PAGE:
NEW YORK (Reuters) - Ousted “Spider-man” director Julie Taymor sued the Broadway musical’s producers on Tuesday for copyright infringement.
Taymor, who spent years working on the critically-panned $70 million show “Spider-man: Turn Off the Dark,” filed suit in federal court citing copyright infringement and breach of contract “arising from their unauthorized and unlawful use of Taymor’s copyrighted written works,” according to court documents.
Taylor alleged in the suit that the show’s book — the non-sung words — had been used in the musical since it reopened on May 12, 2011 after a major revamp, and was “copied and derived from Taymor’s copyrighted 2004 treatment and her original book.”
The Tony-winning director of “The Lion King” was removed from the production in March but the lawsuit notes she continues to be credited as co-writer on the show’s website.
Taymor requested a permanent injunction barring the show from using copyrighted elements of her book without compensation. The lawsuit alleges she has suffered in excess of $1 million in damages.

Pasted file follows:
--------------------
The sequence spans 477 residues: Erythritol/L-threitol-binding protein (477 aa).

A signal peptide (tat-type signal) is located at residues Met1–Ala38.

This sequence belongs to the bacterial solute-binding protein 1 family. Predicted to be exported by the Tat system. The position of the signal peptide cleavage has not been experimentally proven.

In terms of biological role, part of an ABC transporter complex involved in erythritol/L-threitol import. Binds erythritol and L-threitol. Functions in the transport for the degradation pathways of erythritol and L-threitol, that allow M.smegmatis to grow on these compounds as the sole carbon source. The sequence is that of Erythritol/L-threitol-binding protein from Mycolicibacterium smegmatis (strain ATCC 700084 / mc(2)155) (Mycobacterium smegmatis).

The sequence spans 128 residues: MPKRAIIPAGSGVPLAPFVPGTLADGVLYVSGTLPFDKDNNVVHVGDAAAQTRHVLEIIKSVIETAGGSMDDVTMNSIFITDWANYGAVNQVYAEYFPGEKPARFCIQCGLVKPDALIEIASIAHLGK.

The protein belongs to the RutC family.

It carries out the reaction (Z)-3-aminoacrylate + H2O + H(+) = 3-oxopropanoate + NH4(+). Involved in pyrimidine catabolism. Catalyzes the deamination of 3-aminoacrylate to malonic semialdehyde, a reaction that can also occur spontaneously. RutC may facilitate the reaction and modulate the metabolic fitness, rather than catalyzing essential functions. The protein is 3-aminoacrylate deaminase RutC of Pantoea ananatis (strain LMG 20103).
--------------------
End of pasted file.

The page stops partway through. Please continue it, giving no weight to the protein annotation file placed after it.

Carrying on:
The action follows an arbitration claim filed in June by the Stage Directors and Choreographers Society, the union representing Taymor, seeking some $300,000 in unpaid royalties over her troubled relationship with the show.
“Spider-Man: Turn Off the Dark”, with music by Bono and The Edge, closed for three weeks in April for a major revamp by a new director.
When it finally officially opened in June, the show suffered another round of crushing reviews but has nonetheless played to packed houses and is taking in about $1 million a week.
Taymor, ironically, was last week ruled eligible for a possible Tony award nomination for best director of a musical.
Reporting by Chris Michaud; editing by Jill Serjeant